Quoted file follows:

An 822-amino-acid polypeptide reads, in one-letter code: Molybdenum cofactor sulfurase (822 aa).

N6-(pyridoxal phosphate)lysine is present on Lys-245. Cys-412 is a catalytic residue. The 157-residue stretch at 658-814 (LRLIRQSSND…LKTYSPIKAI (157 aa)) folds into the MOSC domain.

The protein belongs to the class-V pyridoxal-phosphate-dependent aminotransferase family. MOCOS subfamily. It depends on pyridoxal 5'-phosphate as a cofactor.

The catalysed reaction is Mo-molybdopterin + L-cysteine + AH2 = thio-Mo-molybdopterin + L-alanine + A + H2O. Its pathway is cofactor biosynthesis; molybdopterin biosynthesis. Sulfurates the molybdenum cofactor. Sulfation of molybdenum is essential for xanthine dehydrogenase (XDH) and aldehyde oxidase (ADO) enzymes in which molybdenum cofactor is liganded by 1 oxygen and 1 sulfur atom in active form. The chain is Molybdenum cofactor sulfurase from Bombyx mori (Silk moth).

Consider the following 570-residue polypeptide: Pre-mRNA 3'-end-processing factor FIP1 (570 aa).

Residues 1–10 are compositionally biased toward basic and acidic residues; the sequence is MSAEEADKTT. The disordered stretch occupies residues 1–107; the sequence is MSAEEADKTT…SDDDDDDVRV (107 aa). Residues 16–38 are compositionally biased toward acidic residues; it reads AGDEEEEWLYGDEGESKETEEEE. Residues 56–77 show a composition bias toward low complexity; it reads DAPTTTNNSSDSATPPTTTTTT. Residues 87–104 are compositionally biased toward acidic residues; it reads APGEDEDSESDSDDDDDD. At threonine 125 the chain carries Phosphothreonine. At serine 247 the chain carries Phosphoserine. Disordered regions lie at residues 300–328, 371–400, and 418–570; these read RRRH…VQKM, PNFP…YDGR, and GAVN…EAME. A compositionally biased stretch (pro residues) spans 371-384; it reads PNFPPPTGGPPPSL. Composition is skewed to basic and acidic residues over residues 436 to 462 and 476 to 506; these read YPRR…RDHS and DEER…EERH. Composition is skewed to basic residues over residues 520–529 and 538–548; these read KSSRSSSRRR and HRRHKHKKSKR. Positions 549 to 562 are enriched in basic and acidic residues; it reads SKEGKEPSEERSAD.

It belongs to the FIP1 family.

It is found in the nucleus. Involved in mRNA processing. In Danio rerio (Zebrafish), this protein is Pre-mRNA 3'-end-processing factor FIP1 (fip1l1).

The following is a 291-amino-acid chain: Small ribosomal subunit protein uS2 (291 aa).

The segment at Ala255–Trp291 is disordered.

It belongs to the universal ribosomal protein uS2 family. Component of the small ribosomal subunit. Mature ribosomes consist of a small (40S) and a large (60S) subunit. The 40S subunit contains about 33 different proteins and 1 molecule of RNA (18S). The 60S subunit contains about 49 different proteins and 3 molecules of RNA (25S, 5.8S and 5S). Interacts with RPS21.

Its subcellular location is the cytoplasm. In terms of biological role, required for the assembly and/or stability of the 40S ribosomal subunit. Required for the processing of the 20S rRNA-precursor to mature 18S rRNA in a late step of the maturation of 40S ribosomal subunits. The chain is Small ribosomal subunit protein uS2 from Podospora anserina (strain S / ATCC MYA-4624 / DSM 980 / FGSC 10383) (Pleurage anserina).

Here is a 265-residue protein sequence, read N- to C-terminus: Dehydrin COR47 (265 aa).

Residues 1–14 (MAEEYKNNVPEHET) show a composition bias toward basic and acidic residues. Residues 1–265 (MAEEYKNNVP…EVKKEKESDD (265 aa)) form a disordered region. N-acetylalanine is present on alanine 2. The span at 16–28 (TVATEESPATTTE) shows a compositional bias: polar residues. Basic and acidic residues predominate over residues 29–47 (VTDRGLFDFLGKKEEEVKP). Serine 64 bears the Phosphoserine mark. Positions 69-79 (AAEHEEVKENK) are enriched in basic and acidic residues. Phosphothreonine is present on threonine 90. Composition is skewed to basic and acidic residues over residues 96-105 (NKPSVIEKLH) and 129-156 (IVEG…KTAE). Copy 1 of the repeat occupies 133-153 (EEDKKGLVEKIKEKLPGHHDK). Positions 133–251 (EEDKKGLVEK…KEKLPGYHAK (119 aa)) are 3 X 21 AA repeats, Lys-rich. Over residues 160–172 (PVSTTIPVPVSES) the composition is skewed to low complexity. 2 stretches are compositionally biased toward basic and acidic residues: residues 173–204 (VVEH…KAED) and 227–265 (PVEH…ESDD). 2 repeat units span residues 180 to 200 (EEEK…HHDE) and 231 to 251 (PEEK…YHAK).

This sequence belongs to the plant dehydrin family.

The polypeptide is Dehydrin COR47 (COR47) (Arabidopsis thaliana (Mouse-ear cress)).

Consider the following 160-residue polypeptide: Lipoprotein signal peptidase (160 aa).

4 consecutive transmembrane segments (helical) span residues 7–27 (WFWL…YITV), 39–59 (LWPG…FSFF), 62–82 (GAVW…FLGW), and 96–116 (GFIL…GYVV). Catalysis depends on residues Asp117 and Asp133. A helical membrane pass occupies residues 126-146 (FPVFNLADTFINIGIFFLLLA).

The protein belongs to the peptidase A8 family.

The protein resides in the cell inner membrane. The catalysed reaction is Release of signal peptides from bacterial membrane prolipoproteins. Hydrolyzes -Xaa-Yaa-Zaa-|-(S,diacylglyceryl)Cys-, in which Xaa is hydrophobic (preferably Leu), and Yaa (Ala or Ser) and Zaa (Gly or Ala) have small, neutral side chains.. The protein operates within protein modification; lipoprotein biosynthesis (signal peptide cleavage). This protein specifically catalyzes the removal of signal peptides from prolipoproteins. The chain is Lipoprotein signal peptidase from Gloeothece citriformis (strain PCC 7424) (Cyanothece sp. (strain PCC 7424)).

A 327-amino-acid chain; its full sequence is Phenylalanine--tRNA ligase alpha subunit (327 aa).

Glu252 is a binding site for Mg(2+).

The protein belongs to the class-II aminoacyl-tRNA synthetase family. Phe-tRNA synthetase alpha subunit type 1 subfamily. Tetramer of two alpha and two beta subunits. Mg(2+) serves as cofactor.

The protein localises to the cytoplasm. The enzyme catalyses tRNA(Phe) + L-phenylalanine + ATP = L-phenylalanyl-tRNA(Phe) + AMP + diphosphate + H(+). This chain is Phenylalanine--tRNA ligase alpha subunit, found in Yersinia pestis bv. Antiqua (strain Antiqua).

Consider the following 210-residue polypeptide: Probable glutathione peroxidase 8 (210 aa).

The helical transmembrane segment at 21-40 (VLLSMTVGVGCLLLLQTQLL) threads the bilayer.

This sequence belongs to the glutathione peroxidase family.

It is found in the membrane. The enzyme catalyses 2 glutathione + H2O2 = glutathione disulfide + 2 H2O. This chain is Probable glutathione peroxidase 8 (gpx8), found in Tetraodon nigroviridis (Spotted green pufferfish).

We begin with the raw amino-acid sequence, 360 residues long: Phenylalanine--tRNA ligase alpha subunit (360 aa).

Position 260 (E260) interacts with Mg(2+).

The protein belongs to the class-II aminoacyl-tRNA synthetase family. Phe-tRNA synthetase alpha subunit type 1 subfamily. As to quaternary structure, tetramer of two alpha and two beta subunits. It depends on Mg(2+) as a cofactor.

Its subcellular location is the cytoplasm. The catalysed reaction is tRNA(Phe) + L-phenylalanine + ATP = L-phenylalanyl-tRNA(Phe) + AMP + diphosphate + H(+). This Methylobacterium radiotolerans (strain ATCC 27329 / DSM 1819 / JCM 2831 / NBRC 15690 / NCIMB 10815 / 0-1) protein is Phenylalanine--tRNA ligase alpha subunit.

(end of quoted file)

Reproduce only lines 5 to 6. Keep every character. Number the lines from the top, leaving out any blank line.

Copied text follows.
Consider the following 570-residue polypeptide: Pre-mRNA 3'-end-processing factor FIP1 (570 aa).

Residues 1–10 are compositionally biased toward basic and acidic residues; the sequence is MSAEEADKTT. The disordered stretch occupies residues 1–107; the sequence is MSAEEADKTT…SDDDDDDVRV (107 aa). Residues 16–38 are compositionally biased toward acidic residues; it reads AGDEEEEWLYGDEGESKETEEEE. Residues 56–77 show a composition bias toward low complexity; it reads DAPTTTNNSSDSATPPTTTTTT. Residues 87–104 are compositionally biased toward acidic residues; it reads APGEDEDSESDSDDDDDD. At threonine 125 the chain carries Phosphothreonine. At serine 247 the chain carries Phosphoserine. Disordered regions lie at residues 300–328, 371–400, and 418–570; these read RRRH…VQKM, PNFP…YDGR, and GAVN…EAME. A compositionally biased stretch (pro residues) spans 371-384; it reads PNFPPPTGGPPPSL. Composition is skewed to basic and acidic residues over residues 436 to 462 and 476 to 506; these read YPRR…RDHS and DEER…EERH. Composition is skewed to basic residues over residues 520–529 and 538–548; these read KSSRSSSRRR and HRRHKHKKSKR. Positions 549 to 562 are enriched in basic and acidic residues; it reads SKEGKEPSEERSAD.